Friday, January 14, 2005

More on Noise

HB 68 had its public hearing yesterday. This legislation has two components.

The first part expands the definition of the types of noise for which an individual could be cited for disturbing the peace.

The second section does away with the existing requirement that a third person, i.e., someone other than the police officer and the alleged noisemaker, lodge a complaint. Under the revisions contained in HB 68, a police officer would be considered a reasonable person for purposes of determining whether the noise was problematic.

As someone who has had to endure the "Elm Street Serenade" of throbbing car stereos and Harleys with modified pipes, I welcome anything that helps law enforcement get a better handle on the problem.

My only real misgiving was with language that defined offending noise not only as loud and unreasonable, but "unusual". This is dangerously vague. I own a few albums by Black 47. Black 47 is a band from New York that plays a mix of funk, hip-hop, alt rock and traditional Irish folk. By any fair definition, this is unusual. However, I don't think that playing "Funky Ceili" or "Forty Shades of Blue" should, in and of itself, saddle me with a violation.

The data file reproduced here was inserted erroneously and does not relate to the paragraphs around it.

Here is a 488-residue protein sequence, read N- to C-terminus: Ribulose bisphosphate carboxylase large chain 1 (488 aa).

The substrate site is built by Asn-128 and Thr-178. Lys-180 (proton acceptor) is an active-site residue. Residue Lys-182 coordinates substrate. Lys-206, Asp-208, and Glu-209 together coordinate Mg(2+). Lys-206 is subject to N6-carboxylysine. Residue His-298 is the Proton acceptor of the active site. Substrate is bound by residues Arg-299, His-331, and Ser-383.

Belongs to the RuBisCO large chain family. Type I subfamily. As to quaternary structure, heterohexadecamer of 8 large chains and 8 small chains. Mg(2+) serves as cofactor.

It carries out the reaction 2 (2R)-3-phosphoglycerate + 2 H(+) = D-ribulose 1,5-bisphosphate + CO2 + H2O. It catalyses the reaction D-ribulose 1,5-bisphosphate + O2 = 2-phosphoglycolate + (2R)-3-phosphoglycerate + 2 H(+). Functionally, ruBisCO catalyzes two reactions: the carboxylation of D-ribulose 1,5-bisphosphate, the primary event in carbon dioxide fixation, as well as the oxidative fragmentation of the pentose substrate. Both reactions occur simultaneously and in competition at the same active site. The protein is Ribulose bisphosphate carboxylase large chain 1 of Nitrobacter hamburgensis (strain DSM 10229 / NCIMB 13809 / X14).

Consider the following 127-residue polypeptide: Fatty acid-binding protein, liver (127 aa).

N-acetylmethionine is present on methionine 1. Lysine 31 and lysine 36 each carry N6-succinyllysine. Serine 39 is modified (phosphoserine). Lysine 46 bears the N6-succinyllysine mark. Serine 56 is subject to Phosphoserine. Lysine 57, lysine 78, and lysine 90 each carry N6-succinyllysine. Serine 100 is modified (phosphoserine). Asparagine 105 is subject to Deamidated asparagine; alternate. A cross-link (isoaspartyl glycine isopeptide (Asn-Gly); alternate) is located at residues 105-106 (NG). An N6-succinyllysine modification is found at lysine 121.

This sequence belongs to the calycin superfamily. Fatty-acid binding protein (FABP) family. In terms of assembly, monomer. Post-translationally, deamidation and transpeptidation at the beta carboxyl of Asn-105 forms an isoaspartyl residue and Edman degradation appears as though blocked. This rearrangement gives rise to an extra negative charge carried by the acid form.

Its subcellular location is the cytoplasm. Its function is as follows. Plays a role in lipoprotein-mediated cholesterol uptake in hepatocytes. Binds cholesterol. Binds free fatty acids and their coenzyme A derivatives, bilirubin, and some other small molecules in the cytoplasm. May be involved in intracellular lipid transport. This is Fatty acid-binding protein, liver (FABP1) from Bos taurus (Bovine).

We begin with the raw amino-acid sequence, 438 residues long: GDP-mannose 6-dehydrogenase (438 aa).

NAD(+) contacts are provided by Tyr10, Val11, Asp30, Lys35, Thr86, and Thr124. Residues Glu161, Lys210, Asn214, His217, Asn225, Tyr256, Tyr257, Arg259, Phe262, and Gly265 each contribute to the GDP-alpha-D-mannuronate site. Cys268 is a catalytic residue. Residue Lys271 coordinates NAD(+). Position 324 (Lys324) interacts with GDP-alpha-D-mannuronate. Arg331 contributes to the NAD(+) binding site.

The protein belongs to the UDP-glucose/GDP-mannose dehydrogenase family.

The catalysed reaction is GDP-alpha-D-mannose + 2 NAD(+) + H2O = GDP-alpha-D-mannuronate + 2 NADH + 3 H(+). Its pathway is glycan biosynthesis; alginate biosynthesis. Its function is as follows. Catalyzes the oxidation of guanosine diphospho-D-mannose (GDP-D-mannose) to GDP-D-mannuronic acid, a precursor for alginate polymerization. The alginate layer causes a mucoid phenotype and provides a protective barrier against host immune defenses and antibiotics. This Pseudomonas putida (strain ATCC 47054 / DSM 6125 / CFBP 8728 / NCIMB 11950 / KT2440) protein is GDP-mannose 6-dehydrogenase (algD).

I was named to a subcommittee that will work on the bill next week, and it is probably safe to say that this overly vague provision will be removed. There are a few other relatively minor wording changes that the Attorney General's office suggested as well. In all probability, we should have this bill cleaned up and out of committee before the end of January.

Let me extend a word of thanks to Assistant Attorney General Anne Rice, Goffstown Police Chief Mike French and Manchester Police Captain David Mara for their advice and suggestions.